Unique to Red Paddle’s Sport series is the Rocker Stiffening System or RSS. Partway through inflation, glass fiber battens are slid into pockets laminated on each rail of the board. These glass fiber struts provide more rigidity reducing the amount the board can flex. Clever.
So, my drysuit and I found a small, sheltered pond as there was strong winds and whitecaps at my usual paddling spot. I was impressed right away by how stable and not edgy the 11’3” Sport felt. The extra stiffness of this board due to the RSS battens and higher psi do make the board feel very stiff and secure.
The 11’3” Sport feels quick. It’s not race board quick but, as Red Paddle claims, is a notch up from an all-around board and not intended to be a racer. It does feel fast for a board of this length, perhaps due to what Red Paddle calls their Speed Tail innovation. New for 2021, this rubberized edge on the tail is designed to help with water release to increase speed. I also noticed this board tracked well, aided by a single FCS 12-inch touring fin to keep it on course.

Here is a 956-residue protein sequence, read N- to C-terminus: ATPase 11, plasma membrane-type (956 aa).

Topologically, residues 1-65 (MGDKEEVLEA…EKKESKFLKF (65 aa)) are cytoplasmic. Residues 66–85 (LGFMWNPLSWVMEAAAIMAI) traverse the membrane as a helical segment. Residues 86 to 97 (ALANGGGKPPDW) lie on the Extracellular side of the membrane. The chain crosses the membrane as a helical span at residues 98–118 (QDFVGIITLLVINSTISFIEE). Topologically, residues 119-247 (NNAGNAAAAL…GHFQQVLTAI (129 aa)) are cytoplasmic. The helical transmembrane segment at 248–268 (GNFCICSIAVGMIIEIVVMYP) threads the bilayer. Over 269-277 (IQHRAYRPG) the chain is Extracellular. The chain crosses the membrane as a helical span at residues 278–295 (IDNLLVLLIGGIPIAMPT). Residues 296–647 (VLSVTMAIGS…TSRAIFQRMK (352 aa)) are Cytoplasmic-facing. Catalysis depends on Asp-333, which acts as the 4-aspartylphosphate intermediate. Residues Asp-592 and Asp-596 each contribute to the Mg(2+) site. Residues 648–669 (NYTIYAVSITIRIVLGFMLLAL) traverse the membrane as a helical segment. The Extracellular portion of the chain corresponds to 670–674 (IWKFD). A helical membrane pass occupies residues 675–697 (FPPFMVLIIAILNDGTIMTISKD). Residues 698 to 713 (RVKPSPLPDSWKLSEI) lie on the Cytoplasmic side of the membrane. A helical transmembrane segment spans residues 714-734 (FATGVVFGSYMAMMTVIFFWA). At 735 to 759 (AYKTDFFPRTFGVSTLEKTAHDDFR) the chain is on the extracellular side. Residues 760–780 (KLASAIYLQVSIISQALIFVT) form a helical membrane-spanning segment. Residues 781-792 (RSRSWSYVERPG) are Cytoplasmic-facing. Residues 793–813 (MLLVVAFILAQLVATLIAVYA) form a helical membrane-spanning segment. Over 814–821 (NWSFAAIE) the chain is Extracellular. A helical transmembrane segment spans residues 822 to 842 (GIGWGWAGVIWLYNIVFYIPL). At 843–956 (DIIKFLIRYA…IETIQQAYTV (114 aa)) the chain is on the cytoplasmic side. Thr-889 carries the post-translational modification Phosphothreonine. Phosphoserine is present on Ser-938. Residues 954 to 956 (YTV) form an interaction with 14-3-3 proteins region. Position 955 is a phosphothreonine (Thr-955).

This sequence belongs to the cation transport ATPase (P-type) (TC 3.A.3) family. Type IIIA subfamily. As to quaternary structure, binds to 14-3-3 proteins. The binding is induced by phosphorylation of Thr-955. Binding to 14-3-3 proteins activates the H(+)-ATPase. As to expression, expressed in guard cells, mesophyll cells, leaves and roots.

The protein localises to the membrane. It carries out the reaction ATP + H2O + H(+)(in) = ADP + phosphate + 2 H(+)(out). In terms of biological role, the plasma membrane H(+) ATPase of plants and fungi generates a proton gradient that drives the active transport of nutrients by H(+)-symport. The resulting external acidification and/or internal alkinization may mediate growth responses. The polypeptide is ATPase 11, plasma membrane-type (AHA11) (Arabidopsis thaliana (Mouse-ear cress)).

Having worked retail and as a sales rep for another inflatable board brand, I spent years explaining the differences between department store boards and specialty brands. Not an easy task. On the outside, boards can look very similar.
Red Paddle’s production process has solidified the brand as one of the leaders in this crazy, highly competitive inflatable paddleboard market. Each Red Paddleboard is built in their own facility. Where, we asked. They wouldn’t say. Except to say theirs are the only boards built there. Red Paddle also said it takes a whopping 72 hours to construct each board, which is more than 10 times the industry average.